Why PV Structures Collapse: Five contributing factors
It’s the destiny of structures to eventually decay or collapse. Take the Seven Wonders of the Ancient World. Once the most enduring structures known to mankind, all but one collapsed within hundreds of years and the Great Pyramid at Giza is a shadow of its former grandeur. The PV sector isn’t aiming to compete with the Wonders of the World but it’s true that a structure’s useful life depends on both design and build quality.
Attention to design and safety margins makes the difference between a one-year life or a 100-year life, and in our experience occasionally PV structures do collapse after one year. How confidently can we claim that a PV structure will survive its design life? In other sectors, structural reliability levels are hard-coded in to standards through prescribed loads and safety factors. However, PV structures don’t have dedicated design standards and the practical consequence is that confidence and reliability vary significantly from project to project.
So why do PV structures collapse? Here are five aspects which can lead to problems:
1. Site wind conditions
Site conditions are covered by standards but errors can be made in applying them, especially when it comes to regional differences. We frequently find differences in approaches to terrain and topography effects, return period for extreme winds, wind directionality, and choice of safety factors. Even a 1-in-50-year wind has an unacceptably high chance of occurring when compounded over a normal project life (about 4 in 10), so as well as understanding the site conditions, it’s critical that proper factors of safety are applied.
2. PV structure wind loading
Tilted modules exhibit wing-like behaviour: wind causes lift from one direction and downforce from the other. This much is agreed but, go deeper and the range of understanding and approaches between designers is surprising. Wind pressure depends on the tilt angle and comprises a mean component and an unsteady component which constantly fluctuates over the PV surface. ‘Pressure coefficients’ convert wind air pressure to loads on structures and can be obtained from design codes or from wind tunnel testing but often the unsteady component is overlooked, or poorly scoped testing gives overly-optimistic results.
Then there are ‘aeroelastic effects’ – with phenomena like vortex shedding, galloping, wake buffeting, flutter – which are not particular to solar PV but do require specialist knowledge and are routinely ignored. It’s important to know that they can lead to spectacular failures under only moderately high winds and imperative to know which designs warrant further study. Add other poorly-codified aspects like directional effects, edge effects, wake effects and sheltering, and perhaps the varying approaches and quality of design aren’t surprising.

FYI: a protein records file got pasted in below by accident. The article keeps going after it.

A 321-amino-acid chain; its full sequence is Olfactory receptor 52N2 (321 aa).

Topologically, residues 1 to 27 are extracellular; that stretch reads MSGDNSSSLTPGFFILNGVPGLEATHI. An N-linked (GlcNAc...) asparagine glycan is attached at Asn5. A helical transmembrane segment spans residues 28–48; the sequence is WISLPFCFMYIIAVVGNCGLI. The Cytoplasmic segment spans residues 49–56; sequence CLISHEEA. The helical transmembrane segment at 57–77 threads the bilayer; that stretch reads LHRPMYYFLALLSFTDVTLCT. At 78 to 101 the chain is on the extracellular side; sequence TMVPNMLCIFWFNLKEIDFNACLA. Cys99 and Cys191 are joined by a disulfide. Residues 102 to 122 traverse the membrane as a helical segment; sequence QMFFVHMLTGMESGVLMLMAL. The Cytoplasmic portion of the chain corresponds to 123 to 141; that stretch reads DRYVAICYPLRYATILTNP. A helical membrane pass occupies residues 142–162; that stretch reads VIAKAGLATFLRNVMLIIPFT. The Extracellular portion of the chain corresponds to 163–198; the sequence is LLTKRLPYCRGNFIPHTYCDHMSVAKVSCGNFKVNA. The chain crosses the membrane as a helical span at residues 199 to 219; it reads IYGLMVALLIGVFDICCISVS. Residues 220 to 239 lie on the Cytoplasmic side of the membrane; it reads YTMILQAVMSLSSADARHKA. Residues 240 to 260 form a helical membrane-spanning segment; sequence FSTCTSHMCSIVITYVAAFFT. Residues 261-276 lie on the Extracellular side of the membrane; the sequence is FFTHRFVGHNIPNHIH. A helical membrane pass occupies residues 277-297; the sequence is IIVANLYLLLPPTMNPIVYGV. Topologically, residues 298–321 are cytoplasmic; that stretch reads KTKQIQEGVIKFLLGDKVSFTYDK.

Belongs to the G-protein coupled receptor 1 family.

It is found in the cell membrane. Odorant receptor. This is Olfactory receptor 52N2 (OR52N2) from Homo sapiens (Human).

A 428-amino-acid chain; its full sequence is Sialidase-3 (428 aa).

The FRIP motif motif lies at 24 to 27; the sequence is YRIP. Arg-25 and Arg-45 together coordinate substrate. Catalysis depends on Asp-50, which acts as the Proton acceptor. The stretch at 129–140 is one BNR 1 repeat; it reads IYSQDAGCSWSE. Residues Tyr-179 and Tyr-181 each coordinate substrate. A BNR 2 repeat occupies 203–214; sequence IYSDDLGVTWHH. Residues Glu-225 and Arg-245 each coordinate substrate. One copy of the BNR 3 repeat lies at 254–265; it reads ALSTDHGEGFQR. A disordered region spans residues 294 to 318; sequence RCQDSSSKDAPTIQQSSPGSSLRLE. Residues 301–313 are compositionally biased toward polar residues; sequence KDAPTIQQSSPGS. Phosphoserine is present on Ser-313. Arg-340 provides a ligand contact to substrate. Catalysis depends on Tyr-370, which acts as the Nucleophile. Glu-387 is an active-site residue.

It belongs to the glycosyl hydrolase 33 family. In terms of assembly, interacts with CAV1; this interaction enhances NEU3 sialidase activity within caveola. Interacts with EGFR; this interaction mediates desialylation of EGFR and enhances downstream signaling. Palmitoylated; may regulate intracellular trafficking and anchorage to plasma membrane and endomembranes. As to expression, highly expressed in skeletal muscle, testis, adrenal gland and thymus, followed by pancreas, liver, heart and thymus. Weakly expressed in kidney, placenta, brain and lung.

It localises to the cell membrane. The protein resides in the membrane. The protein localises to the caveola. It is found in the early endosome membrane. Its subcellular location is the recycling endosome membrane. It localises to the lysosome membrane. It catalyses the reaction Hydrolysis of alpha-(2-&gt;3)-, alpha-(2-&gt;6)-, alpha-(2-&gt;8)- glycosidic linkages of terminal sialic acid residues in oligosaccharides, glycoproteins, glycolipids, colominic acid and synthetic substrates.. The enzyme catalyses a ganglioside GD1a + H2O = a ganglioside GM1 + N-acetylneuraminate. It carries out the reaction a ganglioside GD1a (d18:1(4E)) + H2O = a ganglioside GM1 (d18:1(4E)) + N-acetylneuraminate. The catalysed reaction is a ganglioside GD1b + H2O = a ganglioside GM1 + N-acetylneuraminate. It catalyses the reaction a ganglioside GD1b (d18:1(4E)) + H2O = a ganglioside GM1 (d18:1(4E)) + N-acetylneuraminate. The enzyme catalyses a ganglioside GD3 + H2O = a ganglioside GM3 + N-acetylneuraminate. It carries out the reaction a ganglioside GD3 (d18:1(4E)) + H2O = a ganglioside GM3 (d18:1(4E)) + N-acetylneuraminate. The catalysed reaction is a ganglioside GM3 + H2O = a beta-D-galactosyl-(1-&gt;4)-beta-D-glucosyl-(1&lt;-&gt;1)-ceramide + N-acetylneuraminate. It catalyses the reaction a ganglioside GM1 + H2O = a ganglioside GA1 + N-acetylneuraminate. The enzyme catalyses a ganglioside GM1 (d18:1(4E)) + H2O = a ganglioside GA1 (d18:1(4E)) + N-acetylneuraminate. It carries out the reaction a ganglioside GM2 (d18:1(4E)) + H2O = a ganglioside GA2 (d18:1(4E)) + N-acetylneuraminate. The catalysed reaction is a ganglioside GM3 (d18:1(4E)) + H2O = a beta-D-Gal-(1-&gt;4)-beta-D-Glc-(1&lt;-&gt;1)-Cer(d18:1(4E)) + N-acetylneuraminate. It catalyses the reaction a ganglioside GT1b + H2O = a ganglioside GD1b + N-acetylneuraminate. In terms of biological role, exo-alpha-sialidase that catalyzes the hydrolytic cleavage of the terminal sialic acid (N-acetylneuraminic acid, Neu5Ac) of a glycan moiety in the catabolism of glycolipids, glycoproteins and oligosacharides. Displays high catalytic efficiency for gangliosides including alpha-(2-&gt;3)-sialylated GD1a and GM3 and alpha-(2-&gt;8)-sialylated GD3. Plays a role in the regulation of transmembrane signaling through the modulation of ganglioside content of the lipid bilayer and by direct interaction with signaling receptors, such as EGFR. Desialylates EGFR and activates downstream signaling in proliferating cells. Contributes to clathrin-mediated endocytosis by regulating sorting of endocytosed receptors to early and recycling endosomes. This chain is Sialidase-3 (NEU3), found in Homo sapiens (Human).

3. Forgotten lessons from structural engineering
Sometimes well-known structural failure modes, such as prying (a kind of levering open of connections in tension) or various types of buckling (a sudden sideways failure under compression), are ignored for convenience of calculation. These should be understood and are well codified, so there are no excuses for learning the same lessons again when it comes to PV projects.
4. Ground conditions
There is a saying that “you pay for a ground investigation, whether you have one or not” and with budgets in the region of 0.1% CAPEX, limiting the scope of ground investigations could be a false economy considering the premium for transferring unknown ground risk or paying for un-optimised foundations. Obviously rather than the price, it’s the scope and quality of investigations which are key, so it pays to be an informed buyer. Next, a recognised geotechnical design approach with codified safety factors should be used to assess pull-out strength, lateral strength, downforce and settlement. Finally, soil chemistry should be considered against corrosion protection specifications. Unfortunately, geotechnical design is another area where appropriate checks are sometimes overlooked or where valuable ground investigation results are ignored.
5. Build quality
Solar PV has an admirable reputation for rapid deployment; per-megawatt build times are impressive, especially compared to conventional generation. But with large sites, price pressure and cliff-edge deadlines, quality can sometimes suffer. Overall, build quality is reasonably good but it’s not uncommon to encounter issues like uncontrolled modifications to foundations, systematic under-torqueing of bolts, and occasionally even incorrect material types.
Speak to the experts
Simon Hughes is a Principal Engineer within DNV GL – Energy’s UK Project Engineering team. The team has a significant knowledge base which draws on over 1 GWp of project mounting structure design reviews, reinvested £30k in research review and encounters with catastrophic storm damage.
If you are developing, financing, selling or buying solar PV assets, we believe it pays to take independent engineering advice about support structures. For further information, please contact Simon (+44 (0) 7500 908 547) or visit our solar services page.